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Please advise me any legal or HR people. ve been forced to resign, how to i prove it and what to do next

(6 Posts)
Icecreamlady Thu 25-Sep-08 20:36:16

This is a long story but basically my manager has made it so hard for me to stay there that ive had to resign and she even tried to negotiate with me that she would do me a good ref as long as i hurried up and got my resig letter in. i haev not done anything wrong but they have tried to push me out of my job (i have worked at hte organisation for 8 years but 6 months in this new department). first tehy tried through probationary policy and then they had to admit i shoud never have been on it and then they tried via the capability route. awful lies were written abotu me and not backed up with evidence. ive been so stressed and cant handle it any more aas they put me in working conditions which were too difficult for me to even try to do a good job, i was basically set up to fail. so for the sake of my marriage and my little girl ive done what they wanted and handed my resig letter in. my manager bascially told me that she was pleased i was going and had big smile on her face. because i was the last in i think they wanted me to be first out as they have got someone else in mind for the job. please you hr employment experts please advise me, how serious is this? is this just a grievance letter to their managers or can i take it further? my colleagues have mentioned constructive dismissal but i dont really know much about it. could i take them to a tribunal over this?

RuthT Thu 25-Sep-08 20:59:42

This is really tough. The first thing you should do is ring the citizens advice bureau.

I know this is really hard given what has happened but you need to consider what outcome you want. Then you need to think about whether you want to stay in this mental place for some time. If you file for a claim of constructive dismissal you will have to go through the internal grievance procedure first (even if you have resigned) and then this process along with legal process will form a chunk of your life. You need to feel passionately about it and it has the potential to stop you from moving on mentally and work wise.

I don't mean don't do it just think about what it means to you.

In terms of whether you can file it would really help if you have lots of notes and dates of what you have mentioned above.

Icecreamlady Thu 25-Sep-08 21:17:41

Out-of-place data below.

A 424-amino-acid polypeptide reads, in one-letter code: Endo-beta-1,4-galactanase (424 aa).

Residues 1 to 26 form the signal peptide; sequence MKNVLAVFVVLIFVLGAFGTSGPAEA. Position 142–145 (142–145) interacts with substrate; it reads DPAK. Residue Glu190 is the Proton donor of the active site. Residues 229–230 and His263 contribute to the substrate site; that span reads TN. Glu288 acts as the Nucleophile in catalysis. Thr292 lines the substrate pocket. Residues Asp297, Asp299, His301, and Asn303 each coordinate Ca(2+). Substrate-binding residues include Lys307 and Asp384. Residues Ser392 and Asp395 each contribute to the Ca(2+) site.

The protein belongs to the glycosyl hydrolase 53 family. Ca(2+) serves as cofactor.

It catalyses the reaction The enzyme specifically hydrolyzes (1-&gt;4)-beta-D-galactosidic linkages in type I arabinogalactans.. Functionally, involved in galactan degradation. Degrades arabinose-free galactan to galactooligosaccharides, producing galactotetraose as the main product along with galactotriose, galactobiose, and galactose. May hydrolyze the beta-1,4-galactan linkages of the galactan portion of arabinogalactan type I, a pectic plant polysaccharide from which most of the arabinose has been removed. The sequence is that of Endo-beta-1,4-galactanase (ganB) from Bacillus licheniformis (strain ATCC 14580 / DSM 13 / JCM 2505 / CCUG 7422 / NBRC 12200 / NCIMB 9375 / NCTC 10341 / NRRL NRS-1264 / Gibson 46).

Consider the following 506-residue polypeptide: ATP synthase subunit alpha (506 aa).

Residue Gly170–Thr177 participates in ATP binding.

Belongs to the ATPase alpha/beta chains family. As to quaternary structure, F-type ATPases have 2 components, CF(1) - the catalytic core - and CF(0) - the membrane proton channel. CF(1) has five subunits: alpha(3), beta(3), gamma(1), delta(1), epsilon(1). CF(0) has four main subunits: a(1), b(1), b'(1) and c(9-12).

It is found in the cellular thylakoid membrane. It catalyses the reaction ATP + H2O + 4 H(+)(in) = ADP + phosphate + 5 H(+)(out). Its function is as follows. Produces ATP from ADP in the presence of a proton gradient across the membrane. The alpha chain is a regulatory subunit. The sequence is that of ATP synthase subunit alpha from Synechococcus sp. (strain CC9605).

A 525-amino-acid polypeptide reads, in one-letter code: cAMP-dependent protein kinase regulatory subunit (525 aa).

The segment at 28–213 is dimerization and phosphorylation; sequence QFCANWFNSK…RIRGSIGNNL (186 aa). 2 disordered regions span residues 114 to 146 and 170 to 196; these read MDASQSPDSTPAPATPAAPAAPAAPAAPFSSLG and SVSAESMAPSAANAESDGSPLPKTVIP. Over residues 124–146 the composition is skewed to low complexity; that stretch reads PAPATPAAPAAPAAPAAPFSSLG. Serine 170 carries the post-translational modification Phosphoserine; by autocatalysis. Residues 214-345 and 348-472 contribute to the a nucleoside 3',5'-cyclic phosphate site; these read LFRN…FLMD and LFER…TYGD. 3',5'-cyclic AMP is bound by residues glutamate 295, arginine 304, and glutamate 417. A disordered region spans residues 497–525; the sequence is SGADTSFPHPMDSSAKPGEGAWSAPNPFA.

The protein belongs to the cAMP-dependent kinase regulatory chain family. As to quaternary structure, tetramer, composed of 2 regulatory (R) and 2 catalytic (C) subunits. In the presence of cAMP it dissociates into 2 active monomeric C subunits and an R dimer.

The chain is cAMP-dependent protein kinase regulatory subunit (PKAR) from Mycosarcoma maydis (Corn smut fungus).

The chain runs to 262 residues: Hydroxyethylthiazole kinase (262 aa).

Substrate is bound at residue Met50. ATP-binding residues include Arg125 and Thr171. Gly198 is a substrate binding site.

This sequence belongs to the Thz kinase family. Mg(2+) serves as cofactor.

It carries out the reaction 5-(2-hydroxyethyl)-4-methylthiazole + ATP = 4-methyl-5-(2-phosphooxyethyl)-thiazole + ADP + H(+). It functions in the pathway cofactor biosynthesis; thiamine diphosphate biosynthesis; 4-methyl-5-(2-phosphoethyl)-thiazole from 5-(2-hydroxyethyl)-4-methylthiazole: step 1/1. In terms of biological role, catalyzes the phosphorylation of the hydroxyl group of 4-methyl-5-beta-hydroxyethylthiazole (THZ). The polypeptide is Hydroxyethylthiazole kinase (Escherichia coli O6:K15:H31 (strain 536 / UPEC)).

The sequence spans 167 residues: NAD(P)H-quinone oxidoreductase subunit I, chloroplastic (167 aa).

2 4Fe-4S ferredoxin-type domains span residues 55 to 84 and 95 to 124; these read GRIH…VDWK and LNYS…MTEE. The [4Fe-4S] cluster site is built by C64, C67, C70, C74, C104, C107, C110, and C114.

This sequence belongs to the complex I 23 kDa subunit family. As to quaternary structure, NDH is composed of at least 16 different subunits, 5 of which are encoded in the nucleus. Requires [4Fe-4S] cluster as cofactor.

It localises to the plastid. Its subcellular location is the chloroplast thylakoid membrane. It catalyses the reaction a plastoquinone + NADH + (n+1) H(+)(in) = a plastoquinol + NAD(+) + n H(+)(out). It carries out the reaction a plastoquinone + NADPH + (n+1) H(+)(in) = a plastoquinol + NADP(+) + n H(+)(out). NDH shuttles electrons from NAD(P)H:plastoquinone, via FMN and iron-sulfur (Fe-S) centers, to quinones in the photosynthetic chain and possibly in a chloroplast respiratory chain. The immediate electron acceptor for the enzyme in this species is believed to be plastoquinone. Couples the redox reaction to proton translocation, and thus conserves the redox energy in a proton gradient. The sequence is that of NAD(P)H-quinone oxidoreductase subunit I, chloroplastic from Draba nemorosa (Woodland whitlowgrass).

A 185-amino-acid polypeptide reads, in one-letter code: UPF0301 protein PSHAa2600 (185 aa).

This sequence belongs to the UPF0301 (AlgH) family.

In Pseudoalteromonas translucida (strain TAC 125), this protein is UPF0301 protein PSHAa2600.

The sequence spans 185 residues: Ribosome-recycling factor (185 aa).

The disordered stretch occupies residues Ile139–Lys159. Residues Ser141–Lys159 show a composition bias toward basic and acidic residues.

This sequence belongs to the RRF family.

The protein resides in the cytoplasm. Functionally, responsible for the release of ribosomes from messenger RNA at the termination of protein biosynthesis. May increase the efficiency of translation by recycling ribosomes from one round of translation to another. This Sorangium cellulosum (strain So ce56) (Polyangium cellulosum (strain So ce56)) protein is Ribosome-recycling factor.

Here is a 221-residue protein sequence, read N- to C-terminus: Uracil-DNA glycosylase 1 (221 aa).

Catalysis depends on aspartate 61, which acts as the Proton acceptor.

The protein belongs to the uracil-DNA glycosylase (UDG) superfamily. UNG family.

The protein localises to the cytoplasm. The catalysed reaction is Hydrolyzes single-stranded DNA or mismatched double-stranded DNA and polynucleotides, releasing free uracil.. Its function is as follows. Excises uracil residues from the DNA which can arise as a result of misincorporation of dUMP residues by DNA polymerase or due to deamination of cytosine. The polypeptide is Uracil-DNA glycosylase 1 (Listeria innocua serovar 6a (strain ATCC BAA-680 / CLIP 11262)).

thank you ruth. yes i haev kept everything, emails, a log, the lot. it really suggests that they are trying to find excuses to show im not capable when i jolly well am. am gonna do a grievance first then. thank you

BetsyBoop Thu 25-Sep-08 21:58:49

SOrry to hear this

this is a great site for info.

Also worth giving the ACAS helpline a ring - 08457 47 47 47

RuthT has given great advice, you do need to think about what YOU want as an end result & take it from there.

Taking a constructive dismissal claim to an employment tribunal is a long, hard road, I'm not saying don't do it, but just take time to step back & think it through before you head down that road, to make sure it's the best thing for you.

RuthT Fri 26-Sep-08 13:11:26

If you ever find yourself in this situation again then don't resign. You are in a better position of power if you remain employed. If the job is a nightmare, you are not enjoying the situation then it is best to negotiate a deal out of the company (a compromise agreement) which includes a pre agreed reference. This can make separating easier for both you and the company.

You can still be clear that you do not agree with their views, but sometimes it is better to cut your losses and get some money in the process and move on. It can be very hard to move entrenched line managers views.

flowerybeanbag Fri 26-Sep-08 19:51:30

Sorry to hear this icecreamlady.

That link Betsy's posted is a really good one and easy to understand. As Ruth says, it makes clear that it's always better not to resign. If you were to bring a constructive dismissal claim a tribunal would look at whether you made every effort to resolve the situation first, including bringing a grievance before resigning if at all possible.

Having a chat with the CAB might be a good idea, and I would advise giving ACAS a ring as well, Betsy's given you the number.

It would be constructive dismissal you would have to claim, and it's difficult to prove and can be stressful. As Ruth says, think carefully about what you want to achieve. Now that you've resigned, what do you want to do now? What do you want to get out of any action you take?

I'm going to be honest and say that bringing a constructive dismissal claim might not be the best option. Talk about it to ACAS and the CAB as obviously you can give them more information than we have here. But proving it is very difficult, it will be very stressful and will take over your life for a while, and you need to be very clear what you want out of it.

If it's some money you want, you may get it. But compensation would be more or less based on how much money you have lost. You are also expected to 'mitigate your loss', in other words do whatever you can to get another job. If you do get another job, your actual financial loss will be very small so pursuing your employer for compensation is unlikely to be worth it.

Talk to the CAB and ACAS about what your options are and think them through, talk it through with your DP if you have one as well and work out the best route for you to take.

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